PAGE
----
where it would be spun into thread, woven
into cloth, shipped back to India and sold to
the Indian people for a higher price. In fact,
the English had laws that forced the Indians to
buy only their cloth.
Gandhi said, “NO WAY, that is not fair!!” Why
should we have to buy back our own cotton
cloth?! Let’s spin it ourselves!” So he learned
how to spin cotton thread on a spinning wheel
- like in this picture - and weave it into cloth.
He and his followers taught this old fashioned
way of spinning and weaving to thousands and
thousands of other Indians.
Gandhi Spinning Cloth
Soon the English couldn’t
make money off the Indians
buying their cloth anymore.
The English said they had to
buy the English cloth or go to
jail, but Gandhi and his
followers refused. Gandhi and
hundreds of others were
thrown in jail.
He would be let out of jail but
he would keep spinning and
weaving and keep breaking
the law and get thrown in jail
again and again.
This made big news all over the world. People around the
world soon began to think that this wasn’t fair either. Even the
workers in the cloth factories back in England thought this
was not fair. These were the people whose jobs were being
lost because of Gandhi and his supporters making their own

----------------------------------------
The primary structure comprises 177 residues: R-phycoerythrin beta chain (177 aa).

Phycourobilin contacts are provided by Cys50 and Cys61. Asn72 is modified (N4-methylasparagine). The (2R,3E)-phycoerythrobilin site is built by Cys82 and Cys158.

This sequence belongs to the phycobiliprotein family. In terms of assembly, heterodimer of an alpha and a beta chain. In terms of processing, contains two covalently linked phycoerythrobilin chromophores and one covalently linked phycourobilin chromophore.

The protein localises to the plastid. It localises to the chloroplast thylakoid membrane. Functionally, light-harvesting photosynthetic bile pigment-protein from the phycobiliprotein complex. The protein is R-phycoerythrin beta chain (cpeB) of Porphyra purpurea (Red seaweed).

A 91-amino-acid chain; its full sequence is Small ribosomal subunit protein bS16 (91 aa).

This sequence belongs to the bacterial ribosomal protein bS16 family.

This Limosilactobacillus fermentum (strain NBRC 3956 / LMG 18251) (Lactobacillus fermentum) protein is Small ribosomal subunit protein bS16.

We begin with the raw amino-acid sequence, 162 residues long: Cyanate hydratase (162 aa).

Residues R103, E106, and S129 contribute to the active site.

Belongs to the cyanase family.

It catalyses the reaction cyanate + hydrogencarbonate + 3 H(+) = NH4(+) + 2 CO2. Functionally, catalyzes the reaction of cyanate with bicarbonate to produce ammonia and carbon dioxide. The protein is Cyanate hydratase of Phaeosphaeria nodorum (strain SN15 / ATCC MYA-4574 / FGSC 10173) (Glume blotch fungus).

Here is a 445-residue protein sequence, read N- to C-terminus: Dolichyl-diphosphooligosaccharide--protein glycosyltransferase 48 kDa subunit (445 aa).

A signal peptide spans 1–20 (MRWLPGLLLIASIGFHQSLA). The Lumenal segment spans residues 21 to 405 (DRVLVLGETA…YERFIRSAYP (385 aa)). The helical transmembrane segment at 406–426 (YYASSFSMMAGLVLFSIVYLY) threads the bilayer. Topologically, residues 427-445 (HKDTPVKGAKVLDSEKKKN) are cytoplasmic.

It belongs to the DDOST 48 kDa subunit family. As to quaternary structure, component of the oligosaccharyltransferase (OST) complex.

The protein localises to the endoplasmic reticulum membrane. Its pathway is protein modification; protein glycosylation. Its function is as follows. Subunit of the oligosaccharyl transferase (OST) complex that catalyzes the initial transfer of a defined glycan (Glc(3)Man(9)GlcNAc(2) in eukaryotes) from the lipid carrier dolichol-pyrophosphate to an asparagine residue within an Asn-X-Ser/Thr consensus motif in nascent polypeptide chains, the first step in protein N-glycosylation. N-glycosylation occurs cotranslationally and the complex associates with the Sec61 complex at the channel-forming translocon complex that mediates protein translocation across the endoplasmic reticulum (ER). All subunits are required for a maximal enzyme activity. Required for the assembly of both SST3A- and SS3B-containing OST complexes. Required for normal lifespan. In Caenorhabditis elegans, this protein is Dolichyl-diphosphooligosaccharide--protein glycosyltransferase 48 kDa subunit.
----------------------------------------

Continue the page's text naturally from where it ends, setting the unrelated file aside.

cloth. Finally the laws about the cloth were changed and
Indians were allowed by the English to make their own cloth.
Next he protested
against the English Salt Tax.
Here he leads his fellow
freedom fighters on a march
to the sea to make their own
salt from sea water instead of
buying the expensive English
salt with its extra tax.
The English army beat up
Gandhi and his followers and
threw them in jail when they
tried to make their own salt
from the sea.
But Gandhi and his
friends kept coming back and
back until the English gave
Salt March, 1930
Finally, after years and
many, many non-violent
protests like this, Gandhi
and his hundreds of
thousands of freedom
fighters forced the English
to leave India and allow the
Indians to run their own
country. They did this
without weapons that could
hurt or kill.
Gandhi’s ideas of Passive
Resistance - or trying to
change unfair practices or
laws without hurting
anyone - have been used by
important leaders in our
country and around the
A man named Mohandas Gandhi led the
Indian Independence movement.
His strategy of non-violent protest convinced
millions of Indians to support independence.
He used fasts, peaceful protest marches, and
boycotts of British goods.
India was finally granted independence from
Britain in 1947.
Gandhi was assignated in 1948 by a Hindu
extremist who was upset that Ghandi had
helped bring all religious groups in India
together to share power in the new
"An eye for an eye will make the whole
world blind"... Gandhi
Can you think of any other great leaders in Modern
History that have followed Gandhi’s strategy of
Passive Resistance ?
Before India became an independent country,